News broke over the weekend that Google was instructing Android developers that don’t use Accessibility Services for its intended purpose to strip away that functionality from apps. It has now surfaced that this change is related to a “toast overlay” attack that tricks users into installing malware by masking parts of the interface.

According to TrendMicro, malicious applications can superimpose “images over other apps and certain parts of the device’s controls and settings.” The intended goal is to trick users into installing malware and other nefarious payloads to permit auto-updating.

An image of a seemingly benign “OK” or “Continue Installation” icon, for instance, can be displayed over a hidden button that will surreptitiously grant it device privileges. It can also be used to install a malicious information-stealing app—or even hijack the screen and lock the user out ala ransomware.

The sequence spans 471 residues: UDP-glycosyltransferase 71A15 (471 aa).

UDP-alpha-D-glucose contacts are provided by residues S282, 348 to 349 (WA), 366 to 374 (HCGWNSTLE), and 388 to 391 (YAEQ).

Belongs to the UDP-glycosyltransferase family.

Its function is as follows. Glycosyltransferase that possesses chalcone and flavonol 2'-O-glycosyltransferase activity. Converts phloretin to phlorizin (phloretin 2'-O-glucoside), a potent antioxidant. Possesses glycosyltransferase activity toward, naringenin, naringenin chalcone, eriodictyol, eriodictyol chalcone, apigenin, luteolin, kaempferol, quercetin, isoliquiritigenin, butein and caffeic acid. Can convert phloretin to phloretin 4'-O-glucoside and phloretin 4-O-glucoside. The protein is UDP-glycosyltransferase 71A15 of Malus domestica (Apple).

The security firm found several apps that took advantage of this vulnerability on the Play Store, with Google removing them after being informed.

One app taking advantage of this vulnerability had 500,000 installs as of last week. Since removed, “Smart AppLocker” enabled “ad-clicking, app-installing and self-protecting/persistence capabilities.”

All versions of Android, save for 8.0 Oreo, are affected, though Google released a patch with the September Security Bulletin. Meanwhile, many apps, like Action Launcher, are updating their apps to remove their various uses of the Accessibility Services.

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Abner Li

Editor-in-chief. Interested in the minutiae of Google and Alphabet. Tips/talk: